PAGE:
*Studying for a chapter examination is a personal process, one which nobody else can do for you. Simply take the time to review what you have done. *

**Here are the new terms in Chapter 14. **

Average [14.2]

Bar graph [14.1]

Bell-shaped curve [14.3]

Bimodal [14.2]

Box plot [14.2]

Circle graph [14.1]

Classes [14.1]

Continuous distribution [14.3]

Correlation [14.4]

Cumulative frequency [14.3]

Deciles [14.2]

Descriptive statistics [14.2]

Fallacy of exceptions [14.5]

Frequency [14.1]

Frequency distribution [14.1]

Graph [14.1]

Grouped frequency distribution [14.1]

Histogram [14.1]

Inferential statistics [14.5]

Interval [14.1]

Least squares line [14.4]

Least squares method [14.4]

Line graph [14.1]

Linear correlation coefficient [14.4]

Mean [14.2]

Measures of central tendency [14.2]

Measures of dispersion [14.2]

Measures of position [14.2]

Median [14.2]

Mode [14.2]

Normal curve [14.3]

Pearson correlation coefficient [14.4]

Percentile [14.2]

Pictograph [14.1]

Pie chart [14.1]

Population [14.5]

Quartile [14.2]

Range [14.2]

Regression analysis [14.4]

Sample [14.5]

Scatter diagram [14.4]

Significance level [14.4]

Skewed distribution [14.3]

Standard deviation [14.2]

Statistics [overview]

Stem-and-leaf plot [14.1]

Target population [14.5]

Type I error [14.5]

Type II error [14.5]

Variance of a population [14.2]

Variance of a random variable [14.2]

Weighted mean [14.2]

*z*-score [14.3]

*If you can describe the term, read on to the next one; if you cannot, then look it up in the text (the section number is shown in brackets).*

**IMPORTANT IDEAS**

*Can you explain each of these important ideas in your own words?*

Bar graphs, line graphs, circle graphs, and pictographs [14.1]

Misuses of graphs [14.1]

Measure of central tendency. [14.2]

Mean, weighted mean, median, and mode [14.2]

Standard deviation [14.2]

Normal curve [14.3]*z*-scores. [14.3]

Linear correlation coefficient [14.4]

Slope and y-intercept of the least squares (or regression) line [14.4]

Descriptive and inferential statistics [14.5]

Sample vs. population [14.5]

Type I and Type II sampling error [14.5]

*Next, make sure you understand the types of problems inChapter 14.*

**TYPES OF PROBLEMS**

Prepare a frequency distribution. [14.1]

Draw a bar graph. [14.1]

Draw a line graph. [14.1]

Draw a stem-and-leaf plot. [14.1]

Draw a circle graph. [14.1]

Draw a pictograph. [14.1]

Read and interpret relationships presented in graphical form. [14.1]

Recognize misuses of graphs. [14.1]

Find the mean, median, and mode for a set of data. [14.2]

Decide on an appropriate measure of central tendency. [14.2]

Find the range, standard deviation, and variance for a set of data. [14.2]

Find a cumulative distribution. [14.3]

Interpret information given in table form. [14.3]

Find the expected numbers for ranges of a normally distributed set of data. [14.3]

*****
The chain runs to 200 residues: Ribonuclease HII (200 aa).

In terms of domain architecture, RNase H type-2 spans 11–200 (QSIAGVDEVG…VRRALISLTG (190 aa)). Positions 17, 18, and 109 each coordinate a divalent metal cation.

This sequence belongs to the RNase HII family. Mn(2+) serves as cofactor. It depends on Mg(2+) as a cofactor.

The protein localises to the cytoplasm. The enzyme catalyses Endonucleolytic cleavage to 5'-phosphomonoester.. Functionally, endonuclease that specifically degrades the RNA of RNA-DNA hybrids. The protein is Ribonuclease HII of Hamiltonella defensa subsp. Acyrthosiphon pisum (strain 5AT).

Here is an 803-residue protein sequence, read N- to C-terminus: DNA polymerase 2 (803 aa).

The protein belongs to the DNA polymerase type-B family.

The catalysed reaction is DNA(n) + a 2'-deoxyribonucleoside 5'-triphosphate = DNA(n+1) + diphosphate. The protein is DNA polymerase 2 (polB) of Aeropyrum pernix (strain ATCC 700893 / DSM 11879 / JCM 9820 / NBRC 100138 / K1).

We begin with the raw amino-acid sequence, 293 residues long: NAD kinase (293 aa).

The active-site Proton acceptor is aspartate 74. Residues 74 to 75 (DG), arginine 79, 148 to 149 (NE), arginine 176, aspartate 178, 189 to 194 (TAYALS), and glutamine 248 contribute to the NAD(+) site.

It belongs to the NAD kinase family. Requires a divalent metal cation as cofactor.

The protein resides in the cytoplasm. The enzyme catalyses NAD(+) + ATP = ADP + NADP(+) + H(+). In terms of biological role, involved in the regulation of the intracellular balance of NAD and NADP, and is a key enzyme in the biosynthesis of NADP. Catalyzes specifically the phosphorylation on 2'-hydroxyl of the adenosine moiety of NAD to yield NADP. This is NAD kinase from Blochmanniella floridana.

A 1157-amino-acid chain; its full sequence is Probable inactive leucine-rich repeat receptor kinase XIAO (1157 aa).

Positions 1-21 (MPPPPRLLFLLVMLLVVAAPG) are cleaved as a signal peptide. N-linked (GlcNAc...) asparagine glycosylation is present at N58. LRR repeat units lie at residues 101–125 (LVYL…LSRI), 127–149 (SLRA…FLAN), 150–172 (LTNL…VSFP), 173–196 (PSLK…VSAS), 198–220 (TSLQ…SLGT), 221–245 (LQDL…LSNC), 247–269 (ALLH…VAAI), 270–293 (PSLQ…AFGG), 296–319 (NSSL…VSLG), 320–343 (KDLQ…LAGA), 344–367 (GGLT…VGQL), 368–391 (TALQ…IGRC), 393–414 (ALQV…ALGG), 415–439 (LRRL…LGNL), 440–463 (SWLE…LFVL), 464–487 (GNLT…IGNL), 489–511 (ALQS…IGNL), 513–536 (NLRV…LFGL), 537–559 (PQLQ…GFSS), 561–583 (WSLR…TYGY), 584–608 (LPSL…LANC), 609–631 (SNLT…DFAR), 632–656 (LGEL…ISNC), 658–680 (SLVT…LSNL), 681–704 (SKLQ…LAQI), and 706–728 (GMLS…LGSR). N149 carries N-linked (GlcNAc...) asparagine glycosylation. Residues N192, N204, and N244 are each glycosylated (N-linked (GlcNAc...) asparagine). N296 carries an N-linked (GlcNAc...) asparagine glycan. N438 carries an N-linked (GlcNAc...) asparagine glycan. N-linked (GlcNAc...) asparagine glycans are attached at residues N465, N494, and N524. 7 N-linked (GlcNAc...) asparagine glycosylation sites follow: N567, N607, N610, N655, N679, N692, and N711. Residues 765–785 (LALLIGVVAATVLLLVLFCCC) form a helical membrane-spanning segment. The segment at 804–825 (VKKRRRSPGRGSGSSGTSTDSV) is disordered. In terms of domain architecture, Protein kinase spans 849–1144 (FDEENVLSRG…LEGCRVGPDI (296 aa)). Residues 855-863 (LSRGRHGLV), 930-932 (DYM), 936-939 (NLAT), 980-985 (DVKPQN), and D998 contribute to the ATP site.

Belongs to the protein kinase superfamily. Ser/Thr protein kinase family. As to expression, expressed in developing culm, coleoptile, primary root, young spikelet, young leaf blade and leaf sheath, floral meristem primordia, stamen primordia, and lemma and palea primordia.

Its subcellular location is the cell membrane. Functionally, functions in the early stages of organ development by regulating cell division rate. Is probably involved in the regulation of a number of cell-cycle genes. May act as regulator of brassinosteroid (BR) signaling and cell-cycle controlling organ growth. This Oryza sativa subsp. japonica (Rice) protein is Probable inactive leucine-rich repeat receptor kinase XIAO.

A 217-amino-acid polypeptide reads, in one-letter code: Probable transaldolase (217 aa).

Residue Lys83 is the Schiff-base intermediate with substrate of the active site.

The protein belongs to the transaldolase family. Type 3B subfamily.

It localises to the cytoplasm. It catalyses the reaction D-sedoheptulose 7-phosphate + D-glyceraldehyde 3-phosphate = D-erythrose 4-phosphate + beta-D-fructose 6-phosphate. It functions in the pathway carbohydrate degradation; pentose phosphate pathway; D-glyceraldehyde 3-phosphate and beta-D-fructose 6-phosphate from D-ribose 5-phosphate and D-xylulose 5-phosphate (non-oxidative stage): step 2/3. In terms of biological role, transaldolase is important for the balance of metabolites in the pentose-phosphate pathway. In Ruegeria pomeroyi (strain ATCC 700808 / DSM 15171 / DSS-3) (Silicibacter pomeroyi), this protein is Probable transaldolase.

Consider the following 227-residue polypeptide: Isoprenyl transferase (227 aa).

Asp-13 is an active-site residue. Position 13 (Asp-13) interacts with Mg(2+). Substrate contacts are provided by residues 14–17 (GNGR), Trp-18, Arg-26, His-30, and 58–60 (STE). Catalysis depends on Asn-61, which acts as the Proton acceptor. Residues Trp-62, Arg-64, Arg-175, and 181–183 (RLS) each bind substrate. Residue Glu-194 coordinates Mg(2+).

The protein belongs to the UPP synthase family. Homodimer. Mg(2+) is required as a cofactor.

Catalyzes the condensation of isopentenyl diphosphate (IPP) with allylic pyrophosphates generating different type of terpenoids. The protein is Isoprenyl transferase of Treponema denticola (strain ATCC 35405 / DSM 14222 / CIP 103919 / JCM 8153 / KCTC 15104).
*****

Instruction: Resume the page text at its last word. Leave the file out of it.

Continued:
Determine the probability of falling within a certain range of a normally distributed

set of data. [14.3]

Find and use *z*-scores. [14.3]

Know the meanings associated with a normal curve. [14.3]

Draw a scatter diagram for a data set. [14.4]

Decide whether there is a significant linear correlation between two given variables. [14.4]

Find a regression line for a data set.[14.4]

Discuss the type of correlation for a given data set. [14.4]

Determine whether there is a significant linear correlation, given the number of items

and the correlation coefficient. [14.4]

Find the correlation coefficient for a given set of data. [14.4]

Choose an appropriate procedure for selecting an unbiased sample. [14.4]

Classify Type I and Type II errors. [14.5]

Make an inference about a population by taking a sample. [14.5]

Once again, see if you can verbalize (to yourself) how to do each of the listed types of problems. Work all of **Chapter 14 Review Questions** (whether they are assigned or not).

Work through all of the problems before looking at the answers, and then correct each of the problems. The entire solution is shown in the answer section at the back of the text. If you worked the problem correctly, move on to the next problem, but if you did not work it correctly (or you did not know what to do), look back in the chapter to study the procedure, or ask your instructor. Finally, go back over the homework problems you have been assigned. If you worked a problem correctly, move on the next problem, but if you missed it on your homework, then you should look back in the text or talk to your instructor about how to work the problem. If you follow these steps, you should be successful with your review of this chapter.

We give all of the answers to the Chapter Review questions (not just the odd-numbered questions), so be sure to check your work with the answers as you prepare for an examination.